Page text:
The 25th anniversary of the commercialization of lithium-ion batteries marks their wide-spread use in handheld consumer electronics and coincides with a period of intense efforts for powering electric vehicles. Managing the potent brew of lithium ions in the large quantities necessary for vehicle propulsion is anything but straightforward. From spacecraft probes landing billion miles away from Earth to the daily commute of a hybrid electric automobile, they all require sophisticated battery management systems (BMS) based on controlengineering tools. The BMS is the brain of the battery system and is responsible for State of Charge (SOC),State of Health (SOH) and State of Power (SOP) estimation. The BMS relies on accurate prediction of complexelectrochemical, thermal and mechanical phenomena. This raises the question of model and parameteraccuracy. Moreover, if the cells are aging, which parameters should we adapt after leveraging limited sensorinformation from the measured terminal voltage and sparse surface temperatures? With such a frugal sensorset, what is the optimal sensor placement? To this end, control techniques and novel sensors that measure the cell swelling during lithium intercalation and thermal expansion will be presented. We will conclude by highlighting the fundamental difficulties that keep every battery control engineer awake, namely predicting local hot spots, detecting internal shorts, and managing the overwhelming energy released during a thermal runaway.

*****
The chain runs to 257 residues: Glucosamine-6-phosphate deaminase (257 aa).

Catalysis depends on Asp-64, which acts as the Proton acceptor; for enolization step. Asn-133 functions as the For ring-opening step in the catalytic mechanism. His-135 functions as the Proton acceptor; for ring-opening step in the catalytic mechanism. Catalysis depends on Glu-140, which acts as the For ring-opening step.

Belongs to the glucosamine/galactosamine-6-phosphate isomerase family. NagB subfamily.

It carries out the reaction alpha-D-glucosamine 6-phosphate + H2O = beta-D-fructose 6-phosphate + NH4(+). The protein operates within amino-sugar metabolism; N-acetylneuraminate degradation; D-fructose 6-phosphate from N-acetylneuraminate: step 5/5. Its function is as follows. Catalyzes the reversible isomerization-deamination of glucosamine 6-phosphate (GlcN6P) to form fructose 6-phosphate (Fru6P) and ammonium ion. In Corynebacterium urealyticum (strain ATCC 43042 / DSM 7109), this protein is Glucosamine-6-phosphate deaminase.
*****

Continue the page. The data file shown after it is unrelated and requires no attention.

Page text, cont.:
Speaker: Anna Stefanopoulou, Univ. of Michigan
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Stanford, CA 94305
Website: Click to Visit